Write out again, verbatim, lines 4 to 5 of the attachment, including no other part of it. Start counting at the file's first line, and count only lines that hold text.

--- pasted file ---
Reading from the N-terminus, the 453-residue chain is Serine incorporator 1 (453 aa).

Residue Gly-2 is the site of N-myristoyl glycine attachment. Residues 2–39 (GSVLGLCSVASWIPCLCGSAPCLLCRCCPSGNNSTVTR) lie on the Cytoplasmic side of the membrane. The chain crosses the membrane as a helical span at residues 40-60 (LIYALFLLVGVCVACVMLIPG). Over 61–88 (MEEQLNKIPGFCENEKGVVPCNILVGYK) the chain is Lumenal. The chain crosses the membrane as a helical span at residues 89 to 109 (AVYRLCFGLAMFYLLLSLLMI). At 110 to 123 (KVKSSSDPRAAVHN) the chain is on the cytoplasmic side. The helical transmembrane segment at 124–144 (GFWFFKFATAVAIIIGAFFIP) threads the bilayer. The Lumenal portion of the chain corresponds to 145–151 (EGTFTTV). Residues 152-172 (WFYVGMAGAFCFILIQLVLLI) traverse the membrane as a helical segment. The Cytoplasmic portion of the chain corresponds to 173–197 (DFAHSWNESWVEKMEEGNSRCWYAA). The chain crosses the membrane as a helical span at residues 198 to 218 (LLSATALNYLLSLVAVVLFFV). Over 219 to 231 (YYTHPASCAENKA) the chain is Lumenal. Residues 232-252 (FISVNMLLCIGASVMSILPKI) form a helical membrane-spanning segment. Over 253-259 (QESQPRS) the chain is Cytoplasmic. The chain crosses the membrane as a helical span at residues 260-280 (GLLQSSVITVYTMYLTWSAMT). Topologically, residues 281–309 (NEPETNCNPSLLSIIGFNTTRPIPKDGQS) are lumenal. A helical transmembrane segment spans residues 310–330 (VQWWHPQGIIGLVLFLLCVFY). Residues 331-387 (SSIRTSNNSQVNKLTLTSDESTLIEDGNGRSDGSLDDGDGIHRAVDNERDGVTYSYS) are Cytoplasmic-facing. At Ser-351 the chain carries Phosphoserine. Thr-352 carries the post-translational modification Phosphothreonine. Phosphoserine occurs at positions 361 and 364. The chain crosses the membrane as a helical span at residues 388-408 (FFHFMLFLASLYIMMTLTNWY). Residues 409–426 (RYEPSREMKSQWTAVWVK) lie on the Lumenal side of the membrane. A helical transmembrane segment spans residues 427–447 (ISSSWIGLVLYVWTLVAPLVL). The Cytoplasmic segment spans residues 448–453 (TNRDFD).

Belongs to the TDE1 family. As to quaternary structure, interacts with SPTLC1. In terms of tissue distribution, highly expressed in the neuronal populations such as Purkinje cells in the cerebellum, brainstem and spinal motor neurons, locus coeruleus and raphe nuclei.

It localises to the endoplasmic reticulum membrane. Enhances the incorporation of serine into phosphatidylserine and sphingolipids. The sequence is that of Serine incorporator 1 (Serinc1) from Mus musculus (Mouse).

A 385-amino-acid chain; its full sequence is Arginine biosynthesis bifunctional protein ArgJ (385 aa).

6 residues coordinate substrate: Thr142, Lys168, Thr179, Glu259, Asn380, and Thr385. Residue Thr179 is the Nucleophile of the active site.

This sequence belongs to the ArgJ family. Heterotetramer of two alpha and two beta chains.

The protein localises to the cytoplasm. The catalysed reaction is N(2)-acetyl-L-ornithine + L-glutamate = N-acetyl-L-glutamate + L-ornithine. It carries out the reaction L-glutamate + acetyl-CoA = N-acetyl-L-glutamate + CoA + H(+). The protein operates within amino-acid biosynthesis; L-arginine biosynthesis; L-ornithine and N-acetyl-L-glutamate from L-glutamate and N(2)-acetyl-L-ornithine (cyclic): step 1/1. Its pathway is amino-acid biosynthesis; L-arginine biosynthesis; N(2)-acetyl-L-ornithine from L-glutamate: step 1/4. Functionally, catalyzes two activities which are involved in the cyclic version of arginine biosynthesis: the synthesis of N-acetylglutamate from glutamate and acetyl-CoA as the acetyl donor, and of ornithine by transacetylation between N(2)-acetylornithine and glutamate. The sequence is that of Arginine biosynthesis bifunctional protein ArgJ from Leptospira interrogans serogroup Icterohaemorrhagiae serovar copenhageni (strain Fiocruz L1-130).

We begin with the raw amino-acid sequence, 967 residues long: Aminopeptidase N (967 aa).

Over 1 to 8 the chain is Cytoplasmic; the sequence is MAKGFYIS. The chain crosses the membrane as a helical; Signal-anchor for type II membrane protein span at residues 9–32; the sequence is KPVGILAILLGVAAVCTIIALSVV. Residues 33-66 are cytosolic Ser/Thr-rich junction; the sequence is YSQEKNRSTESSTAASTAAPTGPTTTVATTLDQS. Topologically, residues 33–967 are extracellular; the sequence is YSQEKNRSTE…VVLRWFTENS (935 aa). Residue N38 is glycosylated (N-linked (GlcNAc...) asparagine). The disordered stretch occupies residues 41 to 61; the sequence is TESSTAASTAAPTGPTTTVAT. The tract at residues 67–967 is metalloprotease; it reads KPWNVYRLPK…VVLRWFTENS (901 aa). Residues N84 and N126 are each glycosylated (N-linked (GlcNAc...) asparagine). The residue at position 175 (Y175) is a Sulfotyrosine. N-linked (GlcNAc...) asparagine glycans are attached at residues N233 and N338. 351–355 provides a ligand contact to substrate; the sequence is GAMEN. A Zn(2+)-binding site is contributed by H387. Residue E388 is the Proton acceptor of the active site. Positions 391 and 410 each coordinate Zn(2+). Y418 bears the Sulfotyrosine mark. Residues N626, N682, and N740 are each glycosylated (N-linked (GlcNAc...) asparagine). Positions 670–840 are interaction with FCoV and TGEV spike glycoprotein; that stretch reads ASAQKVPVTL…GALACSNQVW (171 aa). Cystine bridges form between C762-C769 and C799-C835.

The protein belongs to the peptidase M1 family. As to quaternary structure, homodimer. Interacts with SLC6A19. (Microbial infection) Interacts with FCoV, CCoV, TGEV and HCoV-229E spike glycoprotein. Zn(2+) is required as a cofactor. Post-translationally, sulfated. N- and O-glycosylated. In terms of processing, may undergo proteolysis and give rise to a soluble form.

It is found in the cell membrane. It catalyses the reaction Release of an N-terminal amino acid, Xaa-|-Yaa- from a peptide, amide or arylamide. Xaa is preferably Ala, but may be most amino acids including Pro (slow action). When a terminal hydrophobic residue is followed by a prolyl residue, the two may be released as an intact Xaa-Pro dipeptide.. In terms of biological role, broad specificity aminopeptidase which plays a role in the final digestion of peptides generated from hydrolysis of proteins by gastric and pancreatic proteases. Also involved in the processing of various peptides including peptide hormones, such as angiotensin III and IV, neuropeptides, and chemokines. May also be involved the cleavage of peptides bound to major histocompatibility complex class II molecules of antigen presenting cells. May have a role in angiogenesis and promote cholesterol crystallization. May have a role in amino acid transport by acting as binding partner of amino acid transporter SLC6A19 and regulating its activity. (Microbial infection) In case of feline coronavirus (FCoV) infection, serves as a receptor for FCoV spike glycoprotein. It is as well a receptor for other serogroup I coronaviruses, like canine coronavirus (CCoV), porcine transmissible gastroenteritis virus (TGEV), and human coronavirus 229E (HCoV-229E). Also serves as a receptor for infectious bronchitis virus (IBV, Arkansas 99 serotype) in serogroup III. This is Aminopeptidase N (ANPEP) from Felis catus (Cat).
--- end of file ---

It localises to the endoplasmic reticulum membrane. Enhances the incorporation of serine into phosphatidylserine and sphingolipids. The sequence is that of Serine incorporator 1 (Serinc1) from Mus musculus (Mouse).

A 385-amino-acid chain; its full sequence is Arginine biosynthesis bifunctional protein ArgJ (385 aa).